Ashleigh Paige

I'm a full-time college sophomore pursuing my B.A. in English with hopes of one day working as an editor. Cats, musicals, documentaries about cults/disasters/tragedies, and curse words are just a few of my favorite things. Also, check out our blog or I WILL FIND YOU.

Burn for Burn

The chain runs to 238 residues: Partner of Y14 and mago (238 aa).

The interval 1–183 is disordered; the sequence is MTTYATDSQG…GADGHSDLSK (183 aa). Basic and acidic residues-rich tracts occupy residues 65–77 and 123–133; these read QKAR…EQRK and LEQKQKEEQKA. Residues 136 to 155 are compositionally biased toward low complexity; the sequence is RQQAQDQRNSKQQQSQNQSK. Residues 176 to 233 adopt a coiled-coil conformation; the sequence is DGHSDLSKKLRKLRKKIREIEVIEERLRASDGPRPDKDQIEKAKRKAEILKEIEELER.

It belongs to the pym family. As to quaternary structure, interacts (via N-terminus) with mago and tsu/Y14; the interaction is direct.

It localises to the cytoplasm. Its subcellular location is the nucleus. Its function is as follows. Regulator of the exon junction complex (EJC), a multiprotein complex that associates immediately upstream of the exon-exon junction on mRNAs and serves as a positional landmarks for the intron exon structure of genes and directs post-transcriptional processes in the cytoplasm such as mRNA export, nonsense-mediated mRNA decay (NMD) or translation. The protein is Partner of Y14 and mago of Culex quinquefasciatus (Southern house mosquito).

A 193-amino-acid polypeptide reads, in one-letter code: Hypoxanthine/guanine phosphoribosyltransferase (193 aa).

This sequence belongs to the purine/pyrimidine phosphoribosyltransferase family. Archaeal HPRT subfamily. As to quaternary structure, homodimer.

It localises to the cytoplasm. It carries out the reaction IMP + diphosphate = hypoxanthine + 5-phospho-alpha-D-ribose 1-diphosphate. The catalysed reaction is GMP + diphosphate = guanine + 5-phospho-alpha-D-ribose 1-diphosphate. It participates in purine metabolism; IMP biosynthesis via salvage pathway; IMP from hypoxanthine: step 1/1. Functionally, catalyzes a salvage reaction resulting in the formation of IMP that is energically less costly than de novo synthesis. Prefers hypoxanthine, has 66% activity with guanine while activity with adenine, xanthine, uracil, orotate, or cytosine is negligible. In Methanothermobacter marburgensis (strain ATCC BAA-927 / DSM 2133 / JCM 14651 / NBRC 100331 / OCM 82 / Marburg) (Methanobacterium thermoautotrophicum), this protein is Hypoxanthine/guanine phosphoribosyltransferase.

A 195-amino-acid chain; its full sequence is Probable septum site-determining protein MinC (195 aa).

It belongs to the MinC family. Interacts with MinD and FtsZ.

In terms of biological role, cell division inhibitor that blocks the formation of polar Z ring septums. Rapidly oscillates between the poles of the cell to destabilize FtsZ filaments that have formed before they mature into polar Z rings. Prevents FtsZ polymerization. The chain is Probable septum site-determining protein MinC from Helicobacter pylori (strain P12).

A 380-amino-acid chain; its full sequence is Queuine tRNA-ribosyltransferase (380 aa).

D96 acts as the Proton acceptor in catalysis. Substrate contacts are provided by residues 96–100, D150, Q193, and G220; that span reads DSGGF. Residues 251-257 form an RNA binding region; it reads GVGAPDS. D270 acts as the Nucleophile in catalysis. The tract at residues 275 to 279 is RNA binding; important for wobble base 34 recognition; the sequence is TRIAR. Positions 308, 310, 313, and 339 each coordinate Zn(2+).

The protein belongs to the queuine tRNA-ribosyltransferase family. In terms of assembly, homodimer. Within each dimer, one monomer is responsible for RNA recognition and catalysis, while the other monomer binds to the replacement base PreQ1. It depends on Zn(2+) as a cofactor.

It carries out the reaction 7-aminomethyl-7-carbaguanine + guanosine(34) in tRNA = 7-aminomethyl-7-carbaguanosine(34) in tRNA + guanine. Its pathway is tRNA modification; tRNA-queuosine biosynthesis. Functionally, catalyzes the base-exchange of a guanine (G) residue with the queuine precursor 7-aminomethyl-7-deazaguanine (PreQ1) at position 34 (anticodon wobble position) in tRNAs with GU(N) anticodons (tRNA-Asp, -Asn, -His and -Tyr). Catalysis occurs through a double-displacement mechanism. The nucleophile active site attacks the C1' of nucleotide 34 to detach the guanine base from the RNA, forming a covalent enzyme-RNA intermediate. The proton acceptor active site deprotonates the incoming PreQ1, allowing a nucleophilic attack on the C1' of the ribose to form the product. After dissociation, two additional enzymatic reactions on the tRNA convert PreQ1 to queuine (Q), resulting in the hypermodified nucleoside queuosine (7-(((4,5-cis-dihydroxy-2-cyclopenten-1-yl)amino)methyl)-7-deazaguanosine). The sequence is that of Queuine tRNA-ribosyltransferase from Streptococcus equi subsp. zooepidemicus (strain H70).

Burn for Burn - Jenny Han, Siobhan Vivian See more of my reviews on The YA Kitten!1.5 stars.The use of vengeance as motivation in novels is one of my favorite motivations. It's the main reason I like The Count of Monte Cristo, aka the ultimate revenge book. I even have a small stuffed pig named Nemesis, her namesake being the Greek goddess of vengeance and divine retribution. Vivian and Han's collaboration seemed like it was perfectly tailored to suit my love of fictional vengeance, but it ended up falling flat in more than a few areas--especially concerning the cheerleaders' duties to the football players.One-hundred fifty pages into the book, it seemed this was going to be a solid four-star read. The girls had the potential to be fully realized characters worth getting invested in, though they hadn't managed to actually gain that sort of depth in those first one-hundred fifty pages. They still had plenty of time to develop. Little happened to start with, but there was something about the book and the way it was written that kept me reading and wouldn't let me put it down. All but the first twenty pages were read in a single day.Sadly, as the book went on, it kept getting worse. I ignored a few prose/bad word choice problems because this is an ARC and I expect such blatant errors as a thumb and a ring finger being next to one another and eyes doubling their size (not just widening, but growing twice their size) to be caught before final copies are made.Other problems are not as easy to ignore. Lillia calling a girl slutty took away one star, as is my policy. Another half-star was lost because as a big football fan, I can tell proper research was not done on the system used to give football players their numbers. I spent over half an hour confirming that a quarterback would not be number sixty-three and that kind of distraction wasn't good for me. Lillia also holds the Idiot Ball for a moment when she thinks sunburns are just a cosmetic issue and don't actually hurt. Even when they're really bad sunburns all over a person and it's her fault they're sunburned.Then I came to this.In the school Lillia, Kat, and Mary attend, each cheerleader is assigned a football player at the beginning of the year and given his name, birthday, favorite kind of cookies, locker numbers and combinations, home address, cell phone number, etc. in order to take care of him. The cheerleader's job is to support him, decorate his locker, bake him cookies on game days (and probably his birthday too), and keep him happy. If one of the girls doesn't cheer for her assigned player at a game, she is reminded of the commitment she made to that player. You mean, the commitment she was forced into, since she is not allowed to choose or object to her assignment? Only the head cheerleader, Rennie, and the football players have any say in who is assigned to who.This can't be excused as a creation of the antagonist Rennie either. Considering she was assigned to someone her freshman year, it appears she inherited it. The only objection to this blatant, offensive use of gender roles is a mild one coming from a cheerleader who isn't happy she was assigned a player who will never make it onto the field. The only reason this cheerleader-football player dynamic appears to be in the book is to give Lillia a way to find Alex's locker combinations and numbers. There